Monday, October 29, 2007

The God of the Good Life

Who said Christianity is an easy life? Some Christians do: They claim you just need to pray and God will answer your prayers as your expected. If not, they argue, then you've probably failed to exercise faith or you have an unconfessed sin that's hindering God's blessing. All you need to do is get rid of these problems and your prayers will be answered.

For the sake of discussion I divide Christianity into two echelons of believers. One level is composed of Christians who claim God is always performing miracles on their behalf. This is the God of the Good Life, as I call Him. These Christians observe God's hand everywhere and in everything.

The other group of Jesus’ followers seems to always struggle in life. They live with illnesses that linger and marriages that only become worse.

I've actually never met anyone in the first category. Well . . . yes, I have. I have encountered Christians who claim to hear from God on a continual basis. Every event in their life is another indicator of God's intervention. Yet these believers have just as many problems as anyone else . . . sometimes even more.

While the poor starve in third world countries and suffer with the HIV-AIDS epidemic, God is finding these higher echelon disciples prime parking spots in glorious malls so they can purchase the latest fashions from DKNY or Bebe's. Don't you just love how Jesus reinforces our self-indulgences?

Most people I know are patiently waiting on the Lord to answer their prayers, heal an illness or help them find employment. These are the people who rarely hear from God but tough it out day-by-day praying, trusting and growing in their trials. They don't seek the Lord for parking spots but for healing from malignant skin cancer. They are fed up with prayer gimmicks, formulas and the chanting of scripture passages to try to convince God to answer their prayers. They refuse to utter meaningless repetitional prayers that are somehow suppose to catch God's attention and motivate Him to care. To these faithful devotees, God is the God of the Good and the Not So Good Life . . . the real life .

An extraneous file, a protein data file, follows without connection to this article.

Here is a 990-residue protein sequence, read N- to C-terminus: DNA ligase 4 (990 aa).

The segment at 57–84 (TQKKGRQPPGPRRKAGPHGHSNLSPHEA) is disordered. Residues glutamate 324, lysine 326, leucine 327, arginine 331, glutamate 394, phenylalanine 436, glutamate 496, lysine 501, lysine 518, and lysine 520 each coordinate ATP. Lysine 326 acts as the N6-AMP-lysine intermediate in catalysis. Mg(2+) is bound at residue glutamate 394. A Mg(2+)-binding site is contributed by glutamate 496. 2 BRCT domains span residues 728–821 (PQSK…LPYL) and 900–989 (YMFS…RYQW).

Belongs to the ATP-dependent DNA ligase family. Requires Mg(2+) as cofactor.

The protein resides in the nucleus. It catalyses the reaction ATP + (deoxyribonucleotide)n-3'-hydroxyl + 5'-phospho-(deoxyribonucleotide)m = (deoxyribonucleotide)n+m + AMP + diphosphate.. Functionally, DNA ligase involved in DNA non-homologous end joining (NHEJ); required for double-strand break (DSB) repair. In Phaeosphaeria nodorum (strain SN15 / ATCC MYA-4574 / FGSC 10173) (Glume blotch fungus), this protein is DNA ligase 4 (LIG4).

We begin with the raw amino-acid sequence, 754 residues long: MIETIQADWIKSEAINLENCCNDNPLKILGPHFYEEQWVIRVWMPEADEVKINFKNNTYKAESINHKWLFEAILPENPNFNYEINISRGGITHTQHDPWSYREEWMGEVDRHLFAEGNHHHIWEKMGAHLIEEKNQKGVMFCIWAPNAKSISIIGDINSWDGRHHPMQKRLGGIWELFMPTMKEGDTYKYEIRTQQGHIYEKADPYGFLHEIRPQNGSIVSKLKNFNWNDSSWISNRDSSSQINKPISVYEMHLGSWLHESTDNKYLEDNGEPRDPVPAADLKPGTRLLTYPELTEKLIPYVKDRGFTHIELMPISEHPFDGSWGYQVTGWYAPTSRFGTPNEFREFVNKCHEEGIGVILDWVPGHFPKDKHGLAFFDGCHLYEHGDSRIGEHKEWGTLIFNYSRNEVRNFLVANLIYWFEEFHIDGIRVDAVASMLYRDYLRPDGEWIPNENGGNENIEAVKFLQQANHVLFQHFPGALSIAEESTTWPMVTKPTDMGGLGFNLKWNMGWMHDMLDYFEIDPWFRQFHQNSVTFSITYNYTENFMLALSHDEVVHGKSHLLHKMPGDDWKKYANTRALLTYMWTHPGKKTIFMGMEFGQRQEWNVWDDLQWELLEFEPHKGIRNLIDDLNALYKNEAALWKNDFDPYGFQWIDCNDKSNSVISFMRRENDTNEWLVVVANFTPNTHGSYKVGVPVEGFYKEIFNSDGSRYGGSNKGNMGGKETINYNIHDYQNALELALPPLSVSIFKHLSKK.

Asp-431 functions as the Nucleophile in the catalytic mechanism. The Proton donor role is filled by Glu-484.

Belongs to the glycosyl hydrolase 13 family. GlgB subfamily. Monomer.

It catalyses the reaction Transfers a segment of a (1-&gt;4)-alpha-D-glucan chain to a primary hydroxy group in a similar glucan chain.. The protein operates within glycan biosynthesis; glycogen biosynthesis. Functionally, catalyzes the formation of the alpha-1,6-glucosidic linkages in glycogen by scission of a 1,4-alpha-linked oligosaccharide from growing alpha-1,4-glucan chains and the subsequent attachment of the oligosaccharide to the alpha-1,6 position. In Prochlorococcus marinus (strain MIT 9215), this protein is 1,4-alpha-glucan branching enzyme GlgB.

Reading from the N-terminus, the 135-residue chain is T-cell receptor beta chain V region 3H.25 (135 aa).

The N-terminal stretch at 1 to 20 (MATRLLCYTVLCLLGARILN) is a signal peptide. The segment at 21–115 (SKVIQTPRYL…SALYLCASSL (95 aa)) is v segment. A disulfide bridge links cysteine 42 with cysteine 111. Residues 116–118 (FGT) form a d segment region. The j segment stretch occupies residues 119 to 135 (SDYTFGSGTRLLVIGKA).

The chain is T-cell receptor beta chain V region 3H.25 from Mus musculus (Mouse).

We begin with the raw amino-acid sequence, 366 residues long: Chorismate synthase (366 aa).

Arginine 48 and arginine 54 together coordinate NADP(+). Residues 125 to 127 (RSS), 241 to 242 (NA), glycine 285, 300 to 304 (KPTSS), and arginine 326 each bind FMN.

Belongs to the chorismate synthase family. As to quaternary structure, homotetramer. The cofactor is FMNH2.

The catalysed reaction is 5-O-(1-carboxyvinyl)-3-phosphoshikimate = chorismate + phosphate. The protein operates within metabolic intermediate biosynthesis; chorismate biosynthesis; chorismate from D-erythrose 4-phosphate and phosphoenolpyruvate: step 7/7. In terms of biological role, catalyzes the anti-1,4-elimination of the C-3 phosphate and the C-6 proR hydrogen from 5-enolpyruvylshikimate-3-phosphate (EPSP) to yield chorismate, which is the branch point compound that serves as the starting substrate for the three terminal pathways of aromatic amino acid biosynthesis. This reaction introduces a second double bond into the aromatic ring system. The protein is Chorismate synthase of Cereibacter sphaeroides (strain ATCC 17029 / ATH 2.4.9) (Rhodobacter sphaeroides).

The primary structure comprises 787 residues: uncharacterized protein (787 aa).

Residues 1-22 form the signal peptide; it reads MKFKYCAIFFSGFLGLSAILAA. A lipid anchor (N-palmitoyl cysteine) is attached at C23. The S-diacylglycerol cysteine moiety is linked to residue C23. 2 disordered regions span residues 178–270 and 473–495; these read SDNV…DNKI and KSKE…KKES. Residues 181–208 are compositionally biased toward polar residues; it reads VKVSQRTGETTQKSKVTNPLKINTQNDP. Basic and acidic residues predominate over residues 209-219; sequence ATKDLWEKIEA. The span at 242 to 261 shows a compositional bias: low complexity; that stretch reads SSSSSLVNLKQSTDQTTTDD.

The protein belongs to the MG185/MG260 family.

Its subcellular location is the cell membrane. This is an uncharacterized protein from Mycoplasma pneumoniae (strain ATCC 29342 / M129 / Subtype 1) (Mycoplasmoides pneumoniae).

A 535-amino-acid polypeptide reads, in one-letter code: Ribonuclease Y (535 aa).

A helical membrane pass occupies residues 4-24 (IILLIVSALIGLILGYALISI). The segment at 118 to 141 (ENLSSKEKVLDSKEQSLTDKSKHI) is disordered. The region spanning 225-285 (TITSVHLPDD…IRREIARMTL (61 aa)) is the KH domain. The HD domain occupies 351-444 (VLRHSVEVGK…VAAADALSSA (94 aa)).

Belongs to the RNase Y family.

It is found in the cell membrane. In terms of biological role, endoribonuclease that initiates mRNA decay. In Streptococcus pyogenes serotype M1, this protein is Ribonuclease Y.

Prayer in the hands of the miracle-seeking crowd has the potential to become cruel and heartless. The God of the higher echelon is a God who wants to heal and bless but His hands are tied by our limitations. Such a God is impotent and useless. His ability to help us is bound because we don't have the faith the size of a medicine ball, or we just haven't attended the right healing meeting or been prayed over by the right prayer warrior.

How shallow life becomes when all the disappointments we face become our fault. It sounds like the philosophy of "The Secret" with its law of attraction. Such philosophies reduce God to a weakling who is controlled by the negative and positive things we say or attract. He doesn't know whether He's coming or going. In fact, if God is limited by my negative or positive attitudes, then I am more powerful than God Himself and I've reduced Him to a wooden cosmic puppet.

In contrast, the God of the lower echelon heals people who have no faith and allows people with great faith to die in pain. He cannot be reduced to a formula. This deity does not run from hurt and disappointment. He sticks around when the parking lot is full and there are absolutely no parking spaces.

I love the God of the "lower echelon" because He allows us to be real. He permits us to cry when the hurt of loneliness is too much to bear. He holds us close when the radiologist delivers bad news about our x-rays. He's near in death and in life. He's the God who stands near us when our hurt is so unbearable forcing us to spew out a string of curses . . . some aimed at God Himself. Yet He is also the God who can perform a supernatural intervention when it will bring Him glory.

Sadly, the God of the Good Life is only near when healing is granted but far away when death knocks at our door. For those who only seek the God of miracles, perhaps you're missing out on who God really is? You see, your trust in God runs out when there are no parking spaces that open up. Your God can only cast blame on your lack of faith or your failure to launch yourself into the supernatural.

As for me, I'll take the God who lets me be real. I want the God who catches my tears and speaks warmth into a heart cold from being too alone.

When the parking lot is full, I will keep my motor running, and keep on seeking another spot even if I need to walk a few blocks to my destination. I'll thank Him either way and know at the end of the day my relationship with Him is as honest as can be.

I don't need to rationalize or scramble for a reasonable spiritual explanation for why things do not always work out. Maybe I'll never know. But in my heart I know I am under His care whether I walk from that far away parking spot in the bright shining sun or in the dismal driving rain.

1 comment:

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